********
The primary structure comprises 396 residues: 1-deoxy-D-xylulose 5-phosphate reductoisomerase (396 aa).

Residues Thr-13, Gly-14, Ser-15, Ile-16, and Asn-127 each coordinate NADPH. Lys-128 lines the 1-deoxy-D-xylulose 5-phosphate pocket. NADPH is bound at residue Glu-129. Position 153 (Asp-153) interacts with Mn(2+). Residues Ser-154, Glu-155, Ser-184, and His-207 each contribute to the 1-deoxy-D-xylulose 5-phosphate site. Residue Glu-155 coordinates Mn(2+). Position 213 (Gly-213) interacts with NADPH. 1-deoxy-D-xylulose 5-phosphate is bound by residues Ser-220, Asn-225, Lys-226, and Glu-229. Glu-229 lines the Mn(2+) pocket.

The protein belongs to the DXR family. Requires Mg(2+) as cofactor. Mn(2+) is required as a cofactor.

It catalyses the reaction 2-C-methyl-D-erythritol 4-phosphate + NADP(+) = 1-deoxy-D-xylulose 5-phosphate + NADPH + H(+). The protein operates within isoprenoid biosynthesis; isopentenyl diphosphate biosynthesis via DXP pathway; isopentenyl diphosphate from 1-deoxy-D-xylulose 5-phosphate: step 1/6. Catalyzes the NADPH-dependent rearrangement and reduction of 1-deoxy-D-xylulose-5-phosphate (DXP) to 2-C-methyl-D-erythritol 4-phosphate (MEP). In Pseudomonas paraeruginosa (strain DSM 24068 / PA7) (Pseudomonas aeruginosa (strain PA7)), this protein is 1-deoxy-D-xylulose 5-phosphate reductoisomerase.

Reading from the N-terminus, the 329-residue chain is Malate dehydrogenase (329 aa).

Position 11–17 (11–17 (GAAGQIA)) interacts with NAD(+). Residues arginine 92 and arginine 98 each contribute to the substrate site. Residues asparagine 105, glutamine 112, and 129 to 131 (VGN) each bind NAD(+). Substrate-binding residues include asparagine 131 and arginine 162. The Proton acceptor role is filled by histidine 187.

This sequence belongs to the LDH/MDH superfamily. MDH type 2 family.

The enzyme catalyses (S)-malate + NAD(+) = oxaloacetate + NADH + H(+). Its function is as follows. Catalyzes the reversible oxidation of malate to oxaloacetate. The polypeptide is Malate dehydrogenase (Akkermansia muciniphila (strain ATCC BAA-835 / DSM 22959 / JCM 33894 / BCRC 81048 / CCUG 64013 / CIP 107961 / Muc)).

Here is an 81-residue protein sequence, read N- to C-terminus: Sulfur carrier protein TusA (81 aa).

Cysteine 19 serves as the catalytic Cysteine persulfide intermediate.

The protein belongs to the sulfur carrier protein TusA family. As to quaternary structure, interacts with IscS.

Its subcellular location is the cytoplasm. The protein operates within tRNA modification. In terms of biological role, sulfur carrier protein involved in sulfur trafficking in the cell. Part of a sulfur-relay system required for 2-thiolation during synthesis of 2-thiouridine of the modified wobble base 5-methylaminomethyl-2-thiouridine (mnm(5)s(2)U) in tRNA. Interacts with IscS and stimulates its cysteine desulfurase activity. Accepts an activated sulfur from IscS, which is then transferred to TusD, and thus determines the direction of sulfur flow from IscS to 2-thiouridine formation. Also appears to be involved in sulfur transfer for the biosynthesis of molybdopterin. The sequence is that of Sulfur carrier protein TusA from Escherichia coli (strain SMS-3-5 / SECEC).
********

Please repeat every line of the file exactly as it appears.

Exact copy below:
The primary structure comprises 396 residues: 1-deoxy-D-xylulose 5-phosphate reductoisomerase (396 aa).

Residues Thr-13, Gly-14, Ser-15, Ile-16, and Asn-127 each coordinate NADPH. Lys-128 lines the 1-deoxy-D-xylulose 5-phosphate pocket. NADPH is bound at residue Glu-129. Position 153 (Asp-153) interacts with Mn(2+). Residues Ser-154, Glu-155, Ser-184, and His-207 each contribute to the 1-deoxy-D-xylulose 5-phosphate site. Residue Glu-155 coordinates Mn(2+). Position 213 (Gly-213) interacts with NADPH. 1-deoxy-D-xylulose 5-phosphate is bound by residues Ser-220, Asn-225, Lys-226, and Glu-229. Glu-229 lines the Mn(2+) pocket.

The protein belongs to the DXR family. Requires Mg(2+) as cofactor. Mn(2+) is required as a cofactor.

It catalyses the reaction 2-C-methyl-D-erythritol 4-phosphate + NADP(+) = 1-deoxy-D-xylulose 5-phosphate + NADPH + H(+). The protein operates within isoprenoid biosynthesis; isopentenyl diphosphate biosynthesis via DXP pathway; isopentenyl diphosphate from 1-deoxy-D-xylulose 5-phosphate: step 1/6. Catalyzes the NADPH-dependent rearrangement and reduction of 1-deoxy-D-xylulose-5-phosphate (DXP) to 2-C-methyl-D-erythritol 4-phosphate (MEP). In Pseudomonas paraeruginosa (strain DSM 24068 / PA7) (Pseudomonas aeruginosa (strain PA7)), this protein is 1-deoxy-D-xylulose 5-phosphate reductoisomerase.

Reading from the N-terminus, the 329-residue chain is Malate dehydrogenase (329 aa).

Position 11–17 (11–17 (GAAGQIA)) interacts with NAD(+). Residues arginine 92 and arginine 98 each contribute to the substrate site. Residues asparagine 105, glutamine 112, and 129 to 131 (VGN) each bind NAD(+). Substrate-binding residues include asparagine 131 and arginine 162. The Proton acceptor role is filled by histidine 187.

This sequence belongs to the LDH/MDH superfamily. MDH type 2 family.

The enzyme catalyses (S)-malate + NAD(+) = oxaloacetate + NADH + H(+). Its function is as follows. Catalyzes the reversible oxidation of malate to oxaloacetate. The polypeptide is Malate dehydrogenase (Akkermansia muciniphila (strain ATCC BAA-835 / DSM 22959 / JCM 33894 / BCRC 81048 / CCUG 64013 / CIP 107961 / Muc)).

Here is an 81-residue protein sequence, read N- to C-terminus: Sulfur carrier protein TusA (81 aa).

Cysteine 19 serves as the catalytic Cysteine persulfide intermediate.

The protein belongs to the sulfur carrier protein TusA family. As to quaternary structure, interacts with IscS.

Its subcellular location is the cytoplasm. The protein operates within tRNA modification. In terms of biological role, sulfur carrier protein involved in sulfur trafficking in the cell. Part of a sulfur-relay system required for 2-thiolation during synthesis of 2-thiouridine of the modified wobble base 5-methylaminomethyl-2-thiouridine (mnm(5)s(2)U) in tRNA. Interacts with IscS and stimulates its cysteine desulfurase activity. Accepts an activated sulfur from IscS, which is then transferred to TusD, and thus determines the direction of sulfur flow from IscS to 2-thiouridine formation. Also appears to be involved in sulfur transfer for the biosynthesis of molybdopterin. The sequence is that of Sulfur carrier protein TusA from Escherichia coli (strain SMS-3-5 / SECEC).